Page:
The key advantage of this model is that it’s easy to answer the question ‘what can a user with attribute [x] do’. For example, what endpoints are unlocked by upgrading an account from basic to pro. This visibility can be useful internally too - what extra permissions does a support team member get if I give them ‘tier 2’ access?

There are options of how you store these restrictions: you could store them in a database rather than in code, although we abandoned that idea due to the challenges of maintaining the rules across multiple environments.

Option 2: Endpoint Owned Restrictions

Instead of centrally defining the restrictions, you can instead define them alongside the endpoint definition. Each endpoint then ‘owns’ its own restrictions, and they can be easily reviewed next to the endpoint’s code.

The main advantage here is that it’s easy to answer the question ‘who can access endpoint [x]’. For example, what restrictions do we apply to someone wanting to create a new customer. It makes the rules very discoverable (as they’re in the endpoint definition itself) and makes the ‘I forgot to restrict my route’ bug less likely as they restrictions are clearly part of the code review.

What we did

We wanted to have our cake and eat it: there were proponents of both options with strong arguments, and for once, we found a way.

We chose option 2 but added a script (enforced by our CI pipeline) that generates two JSON files from the endpoint definitions and pulls all the applied rules into a single location. One file is restrictions_by_route which answers the ‘who can do [x]’ question. The second file is routes_by_restriction which answers the ‘what can someone with [x] flag do’ question.


This work enabled us to expose an endpoint that answered the question ‘what endpoints can I access?’.

N.b.: this endpoint already existed, but it only included about 30% of our rules

This is a really powerful feature to power your UI - it allowed us to strip out duplicated logic in our front end which was being used to conditionally render certain buttons, and rely completely on the API as our single source of truth for who can do what. There are a few other ways of achieving this (we discussed using OPTIONS calls everywhere instead) but this was a much simpler solution for us to implement.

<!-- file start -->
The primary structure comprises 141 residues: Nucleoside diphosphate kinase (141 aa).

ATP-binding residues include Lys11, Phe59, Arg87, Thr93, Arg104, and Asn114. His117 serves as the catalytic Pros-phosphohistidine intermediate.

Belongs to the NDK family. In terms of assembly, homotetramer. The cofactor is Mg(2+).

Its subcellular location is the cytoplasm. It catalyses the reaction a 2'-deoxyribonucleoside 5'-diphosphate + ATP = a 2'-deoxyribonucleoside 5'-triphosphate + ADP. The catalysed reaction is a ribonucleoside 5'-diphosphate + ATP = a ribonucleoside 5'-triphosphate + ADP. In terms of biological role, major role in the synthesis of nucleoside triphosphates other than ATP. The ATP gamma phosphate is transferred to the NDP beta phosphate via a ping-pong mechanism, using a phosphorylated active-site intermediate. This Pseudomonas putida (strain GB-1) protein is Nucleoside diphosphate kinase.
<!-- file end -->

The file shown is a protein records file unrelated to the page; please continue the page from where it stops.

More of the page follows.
Double Bonus

The best bit about the new endpoint was that we could add a feature we’d wanted for ages: ‘what endpoints could I use if I wasn’t a GoCardless staff user’. Our API has a number of features that are restricted to just GoCardless staff. Some of these features are exposed in the dashboard, and to a new joiner it’s impossible to tell what they can do ‘because they’re a GC user’ and what an external user would see. This makes onboarding really tough as our support teams have to learn all the different rules about what features are available to external and internal users. We now use this endpoint to conditionally render a bright pink box around any content which is only visible ‘because you are a staff user’, which has really helped our internal users.

My favourite part about this is that the code to achieve it in the UI is really simple:

const UnlessUserIsRestricted = ({
  isUserRestricted, // injected from redux
  wouldUserBeRestrictedIfNotGCAdmin, // injected from redux
}) => {
  if (isUserRestricted(endpoint)) {

  if (wouldUserBeRestrictedIfNotGCAdmin(endpoint)) {
    return <div className="u-admin-only">{children}</div>; // this adds the pink box

  return children;
return (
  <UnlessUserIsRestricted resource="customers" action="create">
    <Button>Create Customer</Button>

So How Did We Do?

  1. Visibility: our JSONs provide a single source of truth for ‘who can do what’.
  2. Confidence: we have 700 lines of tests unit testing each of our rules, and we can easily change which rules are applied to each endpoint.
  3. Enablement: we’ve enabled the bonus projects to reduce complexity and duplication in our UI, and help out our internal users along the way.

This might be the thing I’m most proud of that I’ve done at GC so far. I hope you enjoyed the read!